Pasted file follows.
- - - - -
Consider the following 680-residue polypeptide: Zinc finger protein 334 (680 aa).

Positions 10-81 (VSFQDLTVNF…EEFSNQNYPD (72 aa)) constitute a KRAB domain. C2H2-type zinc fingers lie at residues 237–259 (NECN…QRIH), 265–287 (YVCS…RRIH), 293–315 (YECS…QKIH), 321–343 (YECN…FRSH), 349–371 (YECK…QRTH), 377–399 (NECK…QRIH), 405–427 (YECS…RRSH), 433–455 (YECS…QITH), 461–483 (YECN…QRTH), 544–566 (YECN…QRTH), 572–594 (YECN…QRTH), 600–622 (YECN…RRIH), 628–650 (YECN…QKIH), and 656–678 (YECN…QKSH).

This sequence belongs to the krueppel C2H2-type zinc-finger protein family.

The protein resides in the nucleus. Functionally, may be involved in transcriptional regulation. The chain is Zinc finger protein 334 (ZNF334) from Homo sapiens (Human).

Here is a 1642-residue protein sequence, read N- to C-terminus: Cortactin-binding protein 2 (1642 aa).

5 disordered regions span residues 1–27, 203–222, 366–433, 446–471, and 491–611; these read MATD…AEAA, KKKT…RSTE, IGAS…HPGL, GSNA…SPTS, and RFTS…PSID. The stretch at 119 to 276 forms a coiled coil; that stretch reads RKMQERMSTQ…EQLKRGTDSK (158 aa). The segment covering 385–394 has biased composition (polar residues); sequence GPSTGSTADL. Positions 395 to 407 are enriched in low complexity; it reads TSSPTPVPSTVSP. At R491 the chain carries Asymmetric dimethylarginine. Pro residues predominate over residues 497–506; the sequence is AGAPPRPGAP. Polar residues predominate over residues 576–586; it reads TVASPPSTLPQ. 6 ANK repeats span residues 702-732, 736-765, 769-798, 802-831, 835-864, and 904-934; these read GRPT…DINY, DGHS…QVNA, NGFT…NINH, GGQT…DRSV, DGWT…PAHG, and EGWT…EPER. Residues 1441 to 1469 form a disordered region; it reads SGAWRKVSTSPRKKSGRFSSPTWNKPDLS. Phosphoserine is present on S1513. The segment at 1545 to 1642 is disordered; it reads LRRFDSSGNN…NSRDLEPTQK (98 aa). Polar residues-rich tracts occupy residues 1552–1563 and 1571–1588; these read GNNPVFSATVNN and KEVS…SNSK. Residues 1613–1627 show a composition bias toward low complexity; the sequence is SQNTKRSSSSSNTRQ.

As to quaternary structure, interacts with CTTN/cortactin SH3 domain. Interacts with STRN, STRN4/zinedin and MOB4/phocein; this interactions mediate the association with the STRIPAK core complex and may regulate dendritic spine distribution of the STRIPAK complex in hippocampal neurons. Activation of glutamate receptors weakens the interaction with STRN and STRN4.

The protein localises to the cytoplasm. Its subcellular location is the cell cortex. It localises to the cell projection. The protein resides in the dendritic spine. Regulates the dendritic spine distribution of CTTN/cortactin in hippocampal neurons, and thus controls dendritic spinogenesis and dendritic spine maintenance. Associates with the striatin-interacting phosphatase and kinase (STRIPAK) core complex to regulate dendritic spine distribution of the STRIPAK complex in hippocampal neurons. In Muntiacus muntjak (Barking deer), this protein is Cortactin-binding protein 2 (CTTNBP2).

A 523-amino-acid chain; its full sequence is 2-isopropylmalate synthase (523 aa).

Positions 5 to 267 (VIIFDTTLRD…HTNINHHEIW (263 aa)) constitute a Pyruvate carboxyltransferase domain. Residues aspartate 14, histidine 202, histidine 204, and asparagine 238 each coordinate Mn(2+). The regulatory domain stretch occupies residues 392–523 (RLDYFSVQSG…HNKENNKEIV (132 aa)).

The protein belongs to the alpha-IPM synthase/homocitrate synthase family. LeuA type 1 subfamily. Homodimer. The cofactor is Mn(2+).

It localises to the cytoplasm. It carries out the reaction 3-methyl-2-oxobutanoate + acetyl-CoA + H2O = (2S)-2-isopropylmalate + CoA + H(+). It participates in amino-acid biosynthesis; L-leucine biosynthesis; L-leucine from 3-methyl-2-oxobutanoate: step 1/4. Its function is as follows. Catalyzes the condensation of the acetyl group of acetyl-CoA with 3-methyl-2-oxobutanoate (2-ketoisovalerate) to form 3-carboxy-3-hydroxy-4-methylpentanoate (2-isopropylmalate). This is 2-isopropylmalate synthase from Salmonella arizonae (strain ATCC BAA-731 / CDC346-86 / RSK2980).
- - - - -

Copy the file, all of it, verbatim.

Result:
Consider the following 680-residue polypeptide: Zinc finger protein 334 (680 aa).

Positions 10-81 (VSFQDLTVNF…EEFSNQNYPD (72 aa)) constitute a KRAB domain. C2H2-type zinc fingers lie at residues 237–259 (NECN…QRIH), 265–287 (YVCS…RRIH), 293–315 (YECS…QKIH), 321–343 (YECN…FRSH), 349–371 (YECK…QRTH), 377–399 (NECK…QRIH), 405–427 (YECS…RRSH), 433–455 (YECS…QITH), 461–483 (YECN…QRTH), 544–566 (YECN…QRTH), 572–594 (YECN…QRTH), 600–622 (YECN…RRIH), 628–650 (YECN…QKIH), and 656–678 (YECN…QKSH).

This sequence belongs to the krueppel C2H2-type zinc-finger protein family.

The protein resides in the nucleus. Functionally, may be involved in transcriptional regulation. The chain is Zinc finger protein 334 (ZNF334) from Homo sapiens (Human).

Here is a 1642-residue protein sequence, read N- to C-terminus: Cortactin-binding protein 2 (1642 aa).

5 disordered regions span residues 1–27, 203–222, 366–433, 446–471, and 491–611; these read MATD…AEAA, KKKT…RSTE, IGAS…HPGL, GSNA…SPTS, and RFTS…PSID. The stretch at 119 to 276 forms a coiled coil; that stretch reads RKMQERMSTQ…EQLKRGTDSK (158 aa). The segment covering 385–394 has biased composition (polar residues); sequence GPSTGSTADL. Positions 395 to 407 are enriched in low complexity; it reads TSSPTPVPSTVSP. At R491 the chain carries Asymmetric dimethylarginine. Pro residues predominate over residues 497–506; the sequence is AGAPPRPGAP. Polar residues predominate over residues 576–586; it reads TVASPPSTLPQ. 6 ANK repeats span residues 702-732, 736-765, 769-798, 802-831, 835-864, and 904-934; these read GRPT…DINY, DGHS…QVNA, NGFT…NINH, GGQT…DRSV, DGWT…PAHG, and EGWT…EPER. Residues 1441 to 1469 form a disordered region; it reads SGAWRKVSTSPRKKSGRFSSPTWNKPDLS. Phosphoserine is present on S1513. The segment at 1545 to 1642 is disordered; it reads LRRFDSSGNN…NSRDLEPTQK (98 aa). Polar residues-rich tracts occupy residues 1552–1563 and 1571–1588; these read GNNPVFSATVNN and KEVS…SNSK. Residues 1613–1627 show a composition bias toward low complexity; the sequence is SQNTKRSSSSSNTRQ.

As to quaternary structure, interacts with CTTN/cortactin SH3 domain. Interacts with STRN, STRN4/zinedin and MOB4/phocein; this interactions mediate the association with the STRIPAK core complex and may regulate dendritic spine distribution of the STRIPAK complex in hippocampal neurons. Activation of glutamate receptors weakens the interaction with STRN and STRN4.

The protein localises to the cytoplasm. Its subcellular location is the cell cortex. It localises to the cell projection. The protein resides in the dendritic spine. Regulates the dendritic spine distribution of CTTN/cortactin in hippocampal neurons, and thus controls dendritic spinogenesis and dendritic spine maintenance. Associates with the striatin-interacting phosphatase and kinase (STRIPAK) core complex to regulate dendritic spine distribution of the STRIPAK complex in hippocampal neurons. In Muntiacus muntjak (Barking deer), this protein is Cortactin-binding protein 2 (CTTNBP2).

A 523-amino-acid chain; its full sequence is 2-isopropylmalate synthase (523 aa).

Positions 5 to 267 (VIIFDTTLRD…HTNINHHEIW (263 aa)) constitute a Pyruvate carboxyltransferase domain. Residues aspartate 14, histidine 202, histidine 204, and asparagine 238 each coordinate Mn(2+). The regulatory domain stretch occupies residues 392–523 (RLDYFSVQSG…HNKENNKEIV (132 aa)).

The protein belongs to the alpha-IPM synthase/homocitrate synthase family. LeuA type 1 subfamily. Homodimer. The cofactor is Mn(2+).

It localises to the cytoplasm. It carries out the reaction 3-methyl-2-oxobutanoate + acetyl-CoA + H2O = (2S)-2-isopropylmalate + CoA + H(+). It participates in amino-acid biosynthesis; L-leucine biosynthesis; L-leucine from 3-methyl-2-oxobutanoate: step 1/4. Its function is as follows. Catalyzes the condensation of the acetyl group of acetyl-CoA with 3-methyl-2-oxobutanoate (2-ketoisovalerate) to form 3-carboxy-3-hydroxy-4-methylpentanoate (2-isopropylmalate). This is 2-isopropylmalate synthase from Salmonella arizonae (strain ATCC BAA-731 / CDC346-86 / RSK2980).